Why another cookbook? I’m certainly not a world-class cook, and the recipies herein aren’t groundbreaking. However, I’d like to record my current practices, and make them available for reference by interested friends and family members.
No meat of any kind is included, not poultry, seafood or the like; however, extensive use is made of milk and cheese, with limited eggs, honey, etc.
The food-group focus is primarily on grains, vegetables and dairy. Legumes, eggs, and oils are used to a lesser extent. (Make sure to also get your fruit! I tend to eat fruit as snacks, or as fresh-squeezed pulpy juices, so it’s under-represented in these recipes.)
From a health vantage, the mix of food groups is somewhat suboptimal, in that it has a surplus of dairy and shortage of legumes compared to an optimal mix, but I’m willing to accept these shortcomings in order to get the tastes I love.
Update May 2022: The original cookbook was meatless. Piglet’s latest additions include a few meat preparation instructions and a little seafood, as well.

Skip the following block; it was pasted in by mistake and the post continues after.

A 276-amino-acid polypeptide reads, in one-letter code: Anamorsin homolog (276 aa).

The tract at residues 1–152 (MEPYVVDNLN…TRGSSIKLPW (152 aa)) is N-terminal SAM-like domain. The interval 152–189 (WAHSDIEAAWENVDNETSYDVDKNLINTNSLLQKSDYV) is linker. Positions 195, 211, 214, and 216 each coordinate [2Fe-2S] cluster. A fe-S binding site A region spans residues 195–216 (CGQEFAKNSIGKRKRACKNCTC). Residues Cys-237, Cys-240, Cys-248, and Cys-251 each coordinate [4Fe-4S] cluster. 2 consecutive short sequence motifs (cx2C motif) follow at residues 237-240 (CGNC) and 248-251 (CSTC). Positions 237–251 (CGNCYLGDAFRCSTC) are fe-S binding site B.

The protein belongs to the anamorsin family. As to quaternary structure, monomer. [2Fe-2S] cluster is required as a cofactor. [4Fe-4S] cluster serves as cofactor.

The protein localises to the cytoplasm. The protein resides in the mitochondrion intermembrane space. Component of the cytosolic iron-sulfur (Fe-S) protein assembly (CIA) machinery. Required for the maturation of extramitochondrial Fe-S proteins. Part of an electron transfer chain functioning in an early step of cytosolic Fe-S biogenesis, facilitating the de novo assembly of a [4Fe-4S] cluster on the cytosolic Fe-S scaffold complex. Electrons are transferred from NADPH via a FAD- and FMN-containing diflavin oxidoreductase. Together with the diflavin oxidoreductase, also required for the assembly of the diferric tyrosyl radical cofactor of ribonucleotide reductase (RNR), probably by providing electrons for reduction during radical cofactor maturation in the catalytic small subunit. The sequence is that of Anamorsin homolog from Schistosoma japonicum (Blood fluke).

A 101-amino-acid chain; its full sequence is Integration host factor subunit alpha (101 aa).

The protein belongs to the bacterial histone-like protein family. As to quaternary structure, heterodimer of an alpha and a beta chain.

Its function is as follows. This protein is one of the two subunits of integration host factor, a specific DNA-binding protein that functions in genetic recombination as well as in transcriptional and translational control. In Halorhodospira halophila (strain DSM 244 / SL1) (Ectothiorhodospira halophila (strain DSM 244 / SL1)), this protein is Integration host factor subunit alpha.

Focused on a limited selection of ingredients. Generally all from fresh or minimally processed ingredients, except for a handful of semi-prepared ingredients like frozen ravioli and pesto. which are available from a local market. Bias towards ingredients I like and that are easily available at the upscale market we buy fresh food from.
Ingredients in each recipe are visually marked to show their availability: regular ingredients you’ll need to purchase at the market, staple ingredients you’re likely to already have in your kitchen, and hard-to-find or peculiar ingredients you might need to make a special shopping trip for.
Family Style Dishes
Mostly entrees with suggested accompaniments to produce a complete meal. Amounts are generally sized to produce a hearty meal for four people, or a smaller meal with plenty of leftovers for lunch the next day.
Limited Preparation Requirements
The meals are designed to be shopped for and cooked in a single evening, with no prior prep or “day-before” steps. Steps are organized to allow a single cook to work through the meal without assistance. Meals are generally planned to only require a moderate amount of kitchen equipment: a couple of pots, only two stovetop burners and one oven space, etc.
— Matthew Cavalletto, June 15, 2003